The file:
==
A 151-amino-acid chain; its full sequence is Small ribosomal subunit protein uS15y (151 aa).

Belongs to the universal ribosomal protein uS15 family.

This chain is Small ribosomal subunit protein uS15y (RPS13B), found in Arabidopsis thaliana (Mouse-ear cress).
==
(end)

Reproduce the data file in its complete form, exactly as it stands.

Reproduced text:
A 151-amino-acid chain; its full sequence is Small ribosomal subunit protein uS15y (151 aa).

Belongs to the universal ribosomal protein uS15 family.

This chain is Small ribosomal subunit protein uS15y (RPS13B), found in Arabidopsis thaliana (Mouse-ear cress).